Wednesday, April 28, 2010

A New Law Could Change the Way You Build Database Applications

Massachusetts recently passed a sweeping new data security law that will have a profound impact on the way the United States, and perhaps the rest of the world, manages and develops data-centric applications. Oddly, most people in the business don’t seem to know about it.
Google “Massachusetts data security law, 201 CMR 17.00” and you’ll find plenty of facts about the new law. I also encourage you to read InformationWeek’s "States' Rights Come to Security Forefront: Massachusetts' new data protection law reaches beyond its borders. Are you ready?" It’s one of the best summaries I’ve seen. But even it falls short of helping you understand the profound impact of this law.
Here are the basics of the new law. If you have personally identifiable information (PII) about a Massachusetts resident, such as a first and last name, then you have to encrypt that data on the wire and as it’s persisted. Sending PII over HTTP instead of HTTPS? That’s a big no no. Storing the name of a customer in SQL Server without the data being encrypted?  No way, Jose. You’ll get a fine of $5,000 per breach or lost record. If you have a database that contains 1,000 names of Massachusetts residents and lose it without the data being encrypted that’s $5,000,000. Yikes.

more at

Why SQL Server 2008 R2 Matters to Small Business

If you're like many small business owners, the news that Microsoft is weeks away from the release of a new version of SQL Server 2008 could seem utterly irrelevant to your interests. But it isn't. Microsoft has added important new features in this version that will help you delve more deeply into your business data, extract the most useful nuggets of information, and present them in a compelling way.

Best of all: If you're savvy enough to build a pivot table in Excel, you'll be able to use these features without the help of professional IT types.

How to Read Excel Cells from SQL Server Integration Services

We can get data in all sorts of formats in the real world. In this new article from me, learn how to use scripting to import data from individual Excel cells.

Read the article at

Thursday, April 22, 2010

SQL Server 2008 R2 has RTMed today

You can get more information, resources and download a free trial here: MSDN and TechNet subscribers can expect to download it soon.
Some more information here: Data Platform Insider blog

Sunday, April 11, 2010

How to change server name when replication is enabled

Changing a server name is not difficult but Microsoft does not recommen to change the server name when the replication is configured. These are the steps you need to follow.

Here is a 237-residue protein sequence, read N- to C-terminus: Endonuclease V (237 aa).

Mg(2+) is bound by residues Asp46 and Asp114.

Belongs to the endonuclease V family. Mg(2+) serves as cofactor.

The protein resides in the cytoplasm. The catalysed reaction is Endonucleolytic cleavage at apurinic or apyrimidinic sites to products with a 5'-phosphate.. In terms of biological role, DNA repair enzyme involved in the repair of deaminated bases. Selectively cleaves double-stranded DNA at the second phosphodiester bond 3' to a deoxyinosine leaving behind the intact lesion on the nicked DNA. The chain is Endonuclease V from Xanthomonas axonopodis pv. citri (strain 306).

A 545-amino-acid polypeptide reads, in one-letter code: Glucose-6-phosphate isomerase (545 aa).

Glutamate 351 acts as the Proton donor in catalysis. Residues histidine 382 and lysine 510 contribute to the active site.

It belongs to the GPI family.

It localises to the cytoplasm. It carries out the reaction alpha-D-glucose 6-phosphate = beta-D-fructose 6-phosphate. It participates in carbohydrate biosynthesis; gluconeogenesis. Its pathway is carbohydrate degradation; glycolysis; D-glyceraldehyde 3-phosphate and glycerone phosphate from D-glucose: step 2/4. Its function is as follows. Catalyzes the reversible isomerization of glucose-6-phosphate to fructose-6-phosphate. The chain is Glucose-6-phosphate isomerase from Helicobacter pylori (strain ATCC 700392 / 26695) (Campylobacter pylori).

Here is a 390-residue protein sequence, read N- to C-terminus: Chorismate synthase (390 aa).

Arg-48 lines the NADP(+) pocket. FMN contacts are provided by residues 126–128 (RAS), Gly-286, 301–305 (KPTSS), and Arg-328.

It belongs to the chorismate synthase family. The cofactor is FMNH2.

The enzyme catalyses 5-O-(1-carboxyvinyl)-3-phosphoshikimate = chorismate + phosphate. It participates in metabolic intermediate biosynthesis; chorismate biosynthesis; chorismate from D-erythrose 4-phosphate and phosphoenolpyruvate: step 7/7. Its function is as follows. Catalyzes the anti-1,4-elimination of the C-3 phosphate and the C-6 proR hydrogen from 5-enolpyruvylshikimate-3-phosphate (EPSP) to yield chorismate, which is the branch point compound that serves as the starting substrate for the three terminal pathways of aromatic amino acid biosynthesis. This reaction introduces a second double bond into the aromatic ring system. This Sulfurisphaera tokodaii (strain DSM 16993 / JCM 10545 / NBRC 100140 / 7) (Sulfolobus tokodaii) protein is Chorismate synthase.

Could not find stored procedure 'dbo.sp_MSins_dboTest'

This is a frequent error you get in transactional replication. See how to resolve this at

Queries which include DMFs return a syntax error

When you execute queries which include DMFs the queries return a syntax error. See the full FAQ at


What is this setting. Read the new blog post at beyond relational


I am invited to write blog posts targeting noive DBAs / database developers at . Since I can’t duplicate those post here I will include the shortcut here to the .Those will be tagged as

Thursday, April 8, 2010

Microsoft SQL Server 2008: What's New with R2?

Are you ready for Microsoft SQL Server 2008 R2? This white paper highlights some of the major features included in SQL Server 2008 R2 due to be released in the first half of 2010.

Microsoft SQL Server 2008- What's New with R2-

Wednesday, April 7, 2010

Windows Authentication Users Domain Will not Change when Server Name Changed

in practice, you need to change the server name due to many reasons. There are few challenges you need to face as Database administrator. This is one of them.

After changing the server name, you need to run following stored procedures.

sp_dropserver SERVER2


sp_addserver SERVER3, local


SERVER2 being the old server name and SERVER3 is the new server name.

After this if you can login to the server with SERVER3\Administrator if you have configured SERVER2\Administrator user before. However, if you closely look at there is no user called SERVER3\Administrator instead user is SERVER2\Administrator.


When server name is changed, I believe these windows authentication users also changed. Now you need to run following script to change user names accordingly.

/****** Object: Login [SERVER2\Administrator] Script Date: 04/06/2010 14:51:51 ******/

IF EXISTS (SELECT * FROM sys.server_principals WHERE name = N'SERVER2\Administrator')

DROP LOGIN [SERVER2\Administrator]


/****** Object: Login [SERVER3\Administrator] Script Date: 04/06/2010 14:51:51 ******/



Saturday, April 3, 2010

Changing Data Type for Derived Columns?

If you want to add a column to the existing data flow in SSIS, in normal circumstances you are using Derived Column Transformation to accomplish this task.

If you drag and drop the Derived Column Data Flow Transformation and following configuration dialog box will appear.


Unlike in SQL Server 2005, you don’t have an option of selecting the data type you need. It will select default data type for expression you type.

For example, for text data type it will be Unicode string [DT_WSTR], for positive integer’s four-byte signed integer [DT_I4], for float numeric [DT_NUMERIC].

There is a workaround for this. Go to the advanced Editor; navigate to the option shown in following image.


You can select any data type from the available combo box here and if you go back again to the previous configuration, you will see the newly selected data type there as well.

However, I feel this is a bug to be fixed.

Encryption, Decisive Factor to lose the WWII

Germany and Japan were gaining momentum to win world war II and concur the world. Some crucial decisions have changed the complexity of the ...